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Boat limit law never leaves dock

BROOKSVILLE — A proposal to regulate how many boats Hernando County residents can store in their yards is dead in the water.

Commissioners on Tuesday debated a measure at the request of the county's Citizens Ordinance Advisory Team. The team had discussed at a recent meeting how the county codes say that derelict cars and multiple recreational vehicles need to be hidden from view or removed from yards, but no rules spoke to boats.

Several area residents came to the commission to complain about the boats. Butch Lane, who lives off Friendly Road, complained of his neighbor's six boats, which he used for his weed harvesting business.

"This is totally inappropriate,'' Lane said.

Other residents urged regulations to keep homes near yards full of boats from losing any more value and complained of boats that had sat on residential lots for years without ever being moved.

But the boating enthusiasts were also there to urge the board to drop discussion of regulation. Chuck Morton, chairman of the county's Port Authority, described the use of the 12 boats at his waterfront home.

They ranged from six kayaks in a rack used by friends to a paddle boat to a utility boat. "There's different boats for different purposes,'' Morton said.

Those who don't want to see boats in a coastal community, he suggested "should move to a deed-restricted community.''

"Economically, a lot of people have toys that they can't use right now,'' said Wayne Dukes, a Hernando Beach resident running for County Commission. "There are also boats with For Sale signs.''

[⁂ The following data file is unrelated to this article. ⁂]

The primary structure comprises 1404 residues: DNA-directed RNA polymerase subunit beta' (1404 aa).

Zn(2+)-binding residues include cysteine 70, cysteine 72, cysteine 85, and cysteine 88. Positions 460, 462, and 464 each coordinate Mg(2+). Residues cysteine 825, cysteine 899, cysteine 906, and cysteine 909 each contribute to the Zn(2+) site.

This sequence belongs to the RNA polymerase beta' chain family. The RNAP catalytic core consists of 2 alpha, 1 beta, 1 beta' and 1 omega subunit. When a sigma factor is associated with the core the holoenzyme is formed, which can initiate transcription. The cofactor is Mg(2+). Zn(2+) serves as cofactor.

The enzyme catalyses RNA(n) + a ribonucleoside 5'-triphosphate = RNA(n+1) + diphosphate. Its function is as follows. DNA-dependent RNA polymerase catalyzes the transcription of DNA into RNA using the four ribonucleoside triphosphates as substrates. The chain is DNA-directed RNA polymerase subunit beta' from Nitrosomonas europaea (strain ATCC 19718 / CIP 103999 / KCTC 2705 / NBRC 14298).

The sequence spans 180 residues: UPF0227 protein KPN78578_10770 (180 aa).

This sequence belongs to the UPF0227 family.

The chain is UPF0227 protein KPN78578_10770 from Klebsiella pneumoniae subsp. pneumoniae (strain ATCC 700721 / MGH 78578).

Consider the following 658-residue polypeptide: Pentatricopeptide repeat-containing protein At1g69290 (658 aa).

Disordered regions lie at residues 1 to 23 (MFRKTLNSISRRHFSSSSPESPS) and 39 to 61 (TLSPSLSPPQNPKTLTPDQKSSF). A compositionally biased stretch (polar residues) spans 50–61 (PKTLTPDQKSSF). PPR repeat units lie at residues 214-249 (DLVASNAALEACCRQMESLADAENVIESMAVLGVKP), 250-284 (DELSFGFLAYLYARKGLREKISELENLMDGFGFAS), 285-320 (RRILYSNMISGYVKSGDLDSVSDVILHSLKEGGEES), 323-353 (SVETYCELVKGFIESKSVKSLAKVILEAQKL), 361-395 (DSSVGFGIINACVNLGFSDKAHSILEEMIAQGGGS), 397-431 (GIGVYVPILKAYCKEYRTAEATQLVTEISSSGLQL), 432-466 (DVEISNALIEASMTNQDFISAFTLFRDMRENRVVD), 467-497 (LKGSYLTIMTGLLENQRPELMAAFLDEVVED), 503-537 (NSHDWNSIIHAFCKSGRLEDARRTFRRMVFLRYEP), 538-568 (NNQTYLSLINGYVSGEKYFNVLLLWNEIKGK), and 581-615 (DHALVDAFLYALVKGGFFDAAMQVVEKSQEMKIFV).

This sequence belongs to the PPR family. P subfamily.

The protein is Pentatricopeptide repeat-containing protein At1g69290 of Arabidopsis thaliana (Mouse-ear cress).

Hernando Beach resident Delton Johnson said he would have nowhere else to put his boat but on the side of his house. "There is a water area. This a boat area,'' he said, urging commissioners to scrub the regulation idea.

Commissioner Rose Rocco said the west Hernando waterfront communities are what attracted many to come to and buy in the area and boats were a part of that. That is in contrast to Spring Hill which, when deed restrictions were in place, didn't allow boats.

"I don't see a one-size fits all,'' Rocco said. "I think we really need to tread easy on this.''

Chairman John Druzbick agreed that a blanket approach wouldn't work and questioned whether code enforcement could do more to remedy some of the situations. Commissioners discussed whether they could regulate more using boat stickers and trailer licenses.

Commissioner Dave Russell asked whether there was any way of dealing with a lot full of boats that were not maintained but Liana Teague, director of animal services and code enforcement, said not without an ordinance.

In an unrelated item, the commissioners reached consensus that they want to abandon what is known as the "similarity ordinance.'' Originally passed in 2000, the ordinance created standards for similarity of residential structures.

County staff explained that the ordinance was originally aimed at modular structures and that existing zoning already regulates where single family homes are to be built and where mobile homes are allowed.

Commissioners agreed to have a formal agenda item on repealing the ordinance at a future commission meeting.

Barbara Behrendt can be reached at behrendt@sptimes.com or (352) 848-1434.

Boat limit law never leaves dock 05/04/10 [Last modified: Tuesday, May 4, 2010 7:40pm]

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